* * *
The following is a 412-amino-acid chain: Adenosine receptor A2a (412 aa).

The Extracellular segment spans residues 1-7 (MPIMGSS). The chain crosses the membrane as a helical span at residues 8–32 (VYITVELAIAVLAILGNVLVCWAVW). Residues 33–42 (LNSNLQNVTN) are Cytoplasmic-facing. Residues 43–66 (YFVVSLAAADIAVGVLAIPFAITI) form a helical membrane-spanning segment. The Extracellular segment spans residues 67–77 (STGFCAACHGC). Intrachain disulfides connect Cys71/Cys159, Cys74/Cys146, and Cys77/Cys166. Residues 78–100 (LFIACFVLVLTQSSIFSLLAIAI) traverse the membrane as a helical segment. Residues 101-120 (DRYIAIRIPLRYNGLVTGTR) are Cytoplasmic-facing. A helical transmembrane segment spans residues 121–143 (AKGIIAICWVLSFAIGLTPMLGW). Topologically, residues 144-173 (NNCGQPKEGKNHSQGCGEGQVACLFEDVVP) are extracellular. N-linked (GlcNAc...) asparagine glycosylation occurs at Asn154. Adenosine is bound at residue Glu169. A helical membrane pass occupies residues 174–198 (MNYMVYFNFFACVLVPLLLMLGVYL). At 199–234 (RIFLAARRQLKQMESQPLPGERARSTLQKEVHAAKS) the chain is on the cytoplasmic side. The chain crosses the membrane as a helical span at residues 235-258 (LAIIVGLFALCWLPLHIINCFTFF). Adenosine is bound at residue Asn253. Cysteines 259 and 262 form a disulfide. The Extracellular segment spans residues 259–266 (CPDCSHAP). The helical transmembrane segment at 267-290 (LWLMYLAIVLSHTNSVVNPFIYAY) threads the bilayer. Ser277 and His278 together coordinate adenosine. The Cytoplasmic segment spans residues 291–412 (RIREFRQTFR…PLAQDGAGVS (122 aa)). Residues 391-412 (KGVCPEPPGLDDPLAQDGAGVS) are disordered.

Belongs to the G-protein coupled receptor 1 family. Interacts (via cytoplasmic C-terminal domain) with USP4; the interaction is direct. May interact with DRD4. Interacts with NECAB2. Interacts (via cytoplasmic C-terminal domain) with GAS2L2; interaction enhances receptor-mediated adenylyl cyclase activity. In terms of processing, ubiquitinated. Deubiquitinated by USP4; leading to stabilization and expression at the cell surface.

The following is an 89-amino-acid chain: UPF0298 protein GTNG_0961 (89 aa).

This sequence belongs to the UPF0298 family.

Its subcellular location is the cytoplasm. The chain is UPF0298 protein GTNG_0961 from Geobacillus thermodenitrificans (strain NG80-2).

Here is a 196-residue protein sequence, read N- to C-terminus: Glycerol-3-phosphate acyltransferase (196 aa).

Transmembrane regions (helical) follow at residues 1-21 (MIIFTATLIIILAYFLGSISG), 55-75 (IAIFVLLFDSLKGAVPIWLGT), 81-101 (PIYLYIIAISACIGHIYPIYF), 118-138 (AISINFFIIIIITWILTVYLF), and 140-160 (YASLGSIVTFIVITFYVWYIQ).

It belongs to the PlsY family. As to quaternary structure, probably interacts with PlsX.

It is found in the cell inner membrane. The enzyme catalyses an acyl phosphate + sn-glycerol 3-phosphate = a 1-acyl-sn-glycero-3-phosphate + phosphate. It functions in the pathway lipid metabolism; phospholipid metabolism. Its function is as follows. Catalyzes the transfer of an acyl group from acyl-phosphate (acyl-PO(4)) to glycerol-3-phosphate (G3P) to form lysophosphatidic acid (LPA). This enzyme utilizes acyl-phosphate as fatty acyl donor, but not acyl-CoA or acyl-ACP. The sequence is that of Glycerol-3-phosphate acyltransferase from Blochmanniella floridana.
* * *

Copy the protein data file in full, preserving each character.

The following is a 412-amino-acid chain: Adenosine receptor A2a (412 aa).

The Extracellular segment spans residues 1-7 (MPIMGSS). The chain crosses the membrane as a helical span at residues 8–32 (VYITVELAIAVLAILGNVLVCWAVW). Residues 33–42 (LNSNLQNVTN) are Cytoplasmic-facing. Residues 43–66 (YFVVSLAAADIAVGVLAIPFAITI) form a helical membrane-spanning segment. The Extracellular segment spans residues 67–77 (STGFCAACHGC). Intrachain disulfides connect Cys71/Cys159, Cys74/Cys146, and Cys77/Cys166. Residues 78–100 (LFIACFVLVLTQSSIFSLLAIAI) traverse the membrane as a helical segment. Residues 101-120 (DRYIAIRIPLRYNGLVTGTR) are Cytoplasmic-facing. A helical transmembrane segment spans residues 121–143 (AKGIIAICWVLSFAIGLTPMLGW). Topologically, residues 144-173 (NNCGQPKEGKNHSQGCGEGQVACLFEDVVP) are extracellular. N-linked (GlcNAc...) asparagine glycosylation occurs at Asn154. Adenosine is bound at residue Glu169. A helical membrane pass occupies residues 174–198 (MNYMVYFNFFACVLVPLLLMLGVYL). At 199–234 (RIFLAARRQLKQMESQPLPGERARSTLQKEVHAAKS) the chain is on the cytoplasmic side. The chain crosses the membrane as a helical span at residues 235-258 (LAIIVGLFALCWLPLHIINCFTFF). Adenosine is bound at residue Asn253. Cysteines 259 and 262 form a disulfide. The Extracellular segment spans residues 259–266 (CPDCSHAP). The helical transmembrane segment at 267-290 (LWLMYLAIVLSHTNSVVNPFIYAY) threads the bilayer. Ser277 and His278 together coordinate adenosine. The Cytoplasmic segment spans residues 291–412 (RIREFRQTFR…PLAQDGAGVS (122 aa)). Residues 391-412 (KGVCPEPPGLDDPLAQDGAGVS) are disordered.

Belongs to the G-protein coupled receptor 1 family. Interacts (via cytoplasmic C-terminal domain) with USP4; the interaction is direct. May interact with DRD4. Interacts with NECAB2. Interacts (via cytoplasmic C-terminal domain) with GAS2L2; interaction enhances receptor-mediated adenylyl cyclase activity. In terms of processing, ubiquitinated. Deubiquitinated by USP4; leading to stabilization and expression at the cell surface.

The following is an 89-amino-acid chain: UPF0298 protein GTNG_0961 (89 aa).

This sequence belongs to the UPF0298 family.

Its subcellular location is the cytoplasm. The chain is UPF0298 protein GTNG_0961 from Geobacillus thermodenitrificans (strain NG80-2).

Here is a 196-residue protein sequence, read N- to C-terminus: Glycerol-3-phosphate acyltransferase (196 aa).

Transmembrane regions (helical) follow at residues 1-21 (MIIFTATLIIILAYFLGSISG), 55-75 (IAIFVLLFDSLKGAVPIWLGT), 81-101 (PIYLYIIAISACIGHIYPIYF), 118-138 (AISINFFIIIIITWILTVYLF), and 140-160 (YASLGSIVTFIVITFYVWYIQ).

It belongs to the PlsY family. As to quaternary structure, probably interacts with PlsX.

It is found in the cell inner membrane. The enzyme catalyses an acyl phosphate + sn-glycerol 3-phosphate = a 1-acyl-sn-glycero-3-phosphate + phosphate. It functions in the pathway lipid metabolism; phospholipid metabolism. Its function is as follows. Catalyzes the transfer of an acyl group from acyl-phosphate (acyl-PO(4)) to glycerol-3-phosphate (G3P) to form lysophosphatidic acid (LPA). This enzyme utilizes acyl-phosphate as fatty acyl donor, but not acyl-CoA or acyl-ACP. The sequence is that of Glycerol-3-phosphate acyltransferase from Blochmanniella floridana.